Friday, September 26, 2008

As MEGA falls, Downriver League and Northwest Suburban League Rises

The Northwest Suburban League looks like a strong candidate to come back to fruition in 2009-2010. Whether or not the schools in negotiation keep the retro moniker remains to be seen, but there's a historic union being forged and a couple rivalries to be saved by these discussions.

I've learned that Dearborn high schools Fordson and Edsel Ford would join Dearborn Heights' Annapolis, Crestwood and Robichaud along with Garden City, Redford Union and Redford Thurston in a league for the 2009-10 year. That Dearborn Heights and Dearborn could become neighbors in the same small, cozy league is quite a concept given the history of each city squabbling with the other. It's not the same as being in the MEGA, which by comparison was like 30 schools parking their respective cars in a massive shopping mall parking lot.

The high school football success this season for the neighboring public schools of Dearborn and Dearborn Heights is something not seen since the early 1990s when Tyrone Wheatley ran with All-State success for state champion Dearborn Heights Robichaud (1990) and Dearborn Fordson was building towards the 1993 Class AA championship under Jeff Stergalas, a product of the Riverview football tree of Don Lessner. Five of the six schools are enjoying some of their best football success in recent memory this year, with Edsel Ford (3-1) enjoying a significant revival and Dearborn High (3-1) and Fordson's Tractors (4-0) on a collision course for one another next week. In Dearborn Heights, Annapolis is having one of its best seasons in 25 seasons at 4-0 and Robichaud is holding their own at a very respectable 3-1. The possibility that all three Dearborn schools could qualify of the Michigan High School Athletic Association (MHSAA) tournament along with two of the three Dearborn Heights teams is legitimate.

Now the two neighboring districts could be housed in the same, quaint league, an idea that was eased into serious discussion when the MEGA began to crumble last year and the Downriver League was formed. The original Northwest Suburban League folded in 1992-93 when the MEGA was formed under auspicious conditions. Those blessings quickly deteriorated into a quagmire of legal wrangling and overbearing travel requirements.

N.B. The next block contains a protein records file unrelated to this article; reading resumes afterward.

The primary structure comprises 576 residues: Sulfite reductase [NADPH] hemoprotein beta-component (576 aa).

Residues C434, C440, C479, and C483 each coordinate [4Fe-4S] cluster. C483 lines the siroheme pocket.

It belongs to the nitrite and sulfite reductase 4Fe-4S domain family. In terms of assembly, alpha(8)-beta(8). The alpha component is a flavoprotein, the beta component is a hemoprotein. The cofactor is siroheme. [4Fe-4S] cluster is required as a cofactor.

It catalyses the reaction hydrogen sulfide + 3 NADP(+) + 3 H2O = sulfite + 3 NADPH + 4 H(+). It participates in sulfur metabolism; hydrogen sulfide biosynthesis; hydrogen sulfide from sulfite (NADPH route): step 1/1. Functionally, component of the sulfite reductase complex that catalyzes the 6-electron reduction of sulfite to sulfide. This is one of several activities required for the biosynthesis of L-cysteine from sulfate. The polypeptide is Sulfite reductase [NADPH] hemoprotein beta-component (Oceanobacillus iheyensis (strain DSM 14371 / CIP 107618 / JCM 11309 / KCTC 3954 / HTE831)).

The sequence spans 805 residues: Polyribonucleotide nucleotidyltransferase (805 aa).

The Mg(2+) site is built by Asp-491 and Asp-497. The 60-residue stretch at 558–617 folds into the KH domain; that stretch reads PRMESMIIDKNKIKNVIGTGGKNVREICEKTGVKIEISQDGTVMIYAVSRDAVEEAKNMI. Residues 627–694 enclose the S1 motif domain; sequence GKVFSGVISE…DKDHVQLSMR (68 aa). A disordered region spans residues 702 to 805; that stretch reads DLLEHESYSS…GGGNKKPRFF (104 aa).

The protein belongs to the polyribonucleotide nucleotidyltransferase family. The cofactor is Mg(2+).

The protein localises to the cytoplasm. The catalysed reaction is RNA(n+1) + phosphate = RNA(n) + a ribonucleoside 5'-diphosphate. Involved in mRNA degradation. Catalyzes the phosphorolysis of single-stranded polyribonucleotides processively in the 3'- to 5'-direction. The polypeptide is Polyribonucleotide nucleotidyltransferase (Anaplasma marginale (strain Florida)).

The obvious question is where does this leave Dearborn High School? In the past 18 months it was made clear to all three Dearborn schools from Dearborn Superintendent Brian Whiston that no one school could leave the other two schools behind with complete autonomy. With permission of Superintendent Whiston, Dearborn High School would be allowed to pursue membership in the Kensington Lakes Activities Association (KLAA) and form a division with Livonia's Stevenson, Franklin and Churchill, Wayne Memorial and Westland John Glenn. The KLAA is in need of one more school because Howell's Parker High School never opened due to financial constraints and enrollment issues.

There's a significant caveat to this possible new league alignment: Dearborn and Fordson would continue to play an annual football rivalry game, something that was promised by Whiston as a condition to Dearborn possibly joining the KLAA. In another twist, Ypsilanti High School joining the Southeastern Conference (SEC) would open the necessary date for Monroe High School to renew their long-standing rivalry with Fordson in 2010. The two rivals won't play next season because Monroe, which already agreed to accept membership for 2009-10 in the SEC, has no date to offer Fordson with the current alignment in the SEC.

That's good news for area football fans. One casualty of the MEGA's demise is the loss of Allen Park-Fordson game, one of the more compelling contests from the past handful of seasons. That the long history of the Monroe-Fordson game and the heated Pioneer-Tractor game could be salvaged keeps a lot of tradition going forward.

This news leaves the remaining schools from the ill-advised MEGA power conference to scramble to forge a union by the end of this year in this final, lame-duck season. The most likely scenario? A revival of the old Southeastern Athletic Conference (SAC) with Belleville, Highland Park, Romulus, Inkster, River Rouge, Ecorse and Willow Run.

~T.C. Cameron is the author of Metro Detroit's High School Football Rivalries, available now from, Barnes & Noble and Borders Books

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